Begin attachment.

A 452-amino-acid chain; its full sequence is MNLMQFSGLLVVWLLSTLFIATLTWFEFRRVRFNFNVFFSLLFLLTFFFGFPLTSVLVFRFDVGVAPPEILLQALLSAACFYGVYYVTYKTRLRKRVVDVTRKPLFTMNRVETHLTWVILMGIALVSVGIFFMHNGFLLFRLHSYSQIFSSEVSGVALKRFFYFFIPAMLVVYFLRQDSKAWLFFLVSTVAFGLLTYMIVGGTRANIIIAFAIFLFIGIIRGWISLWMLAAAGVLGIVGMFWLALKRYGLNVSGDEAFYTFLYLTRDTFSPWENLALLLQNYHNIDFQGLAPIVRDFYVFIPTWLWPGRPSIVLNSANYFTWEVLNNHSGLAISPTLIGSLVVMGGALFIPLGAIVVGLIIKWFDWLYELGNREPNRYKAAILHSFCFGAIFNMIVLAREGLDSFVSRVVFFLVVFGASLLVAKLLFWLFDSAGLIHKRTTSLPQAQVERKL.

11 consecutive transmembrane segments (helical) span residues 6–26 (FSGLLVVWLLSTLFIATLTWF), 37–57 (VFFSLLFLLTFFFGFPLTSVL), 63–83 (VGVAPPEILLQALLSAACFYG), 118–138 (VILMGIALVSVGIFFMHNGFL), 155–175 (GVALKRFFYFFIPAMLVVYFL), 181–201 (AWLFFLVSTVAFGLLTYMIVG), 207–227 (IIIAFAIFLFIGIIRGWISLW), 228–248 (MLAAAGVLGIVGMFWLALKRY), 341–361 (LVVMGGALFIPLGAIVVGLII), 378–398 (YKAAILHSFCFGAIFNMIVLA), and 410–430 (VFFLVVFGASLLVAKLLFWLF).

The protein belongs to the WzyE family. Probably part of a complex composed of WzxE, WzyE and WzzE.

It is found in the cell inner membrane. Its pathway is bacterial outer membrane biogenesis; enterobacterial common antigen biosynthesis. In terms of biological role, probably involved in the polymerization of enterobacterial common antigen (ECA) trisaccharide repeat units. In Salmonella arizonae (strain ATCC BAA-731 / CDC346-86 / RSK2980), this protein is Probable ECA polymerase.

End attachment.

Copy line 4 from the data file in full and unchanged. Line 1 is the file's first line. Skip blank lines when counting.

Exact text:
It is found in the cell inner membrane. Its pathway is bacterial outer membrane biogenesis; enterobacterial common antigen biosynthesis. In terms of biological role, probably involved in the polymerization of enterobacterial common antigen (ECA) trisaccharide repeat units. In Salmonella arizonae (strain ATCC BAA-731 / CDC346-86 / RSK2980), this protein is Probable ECA polymerase.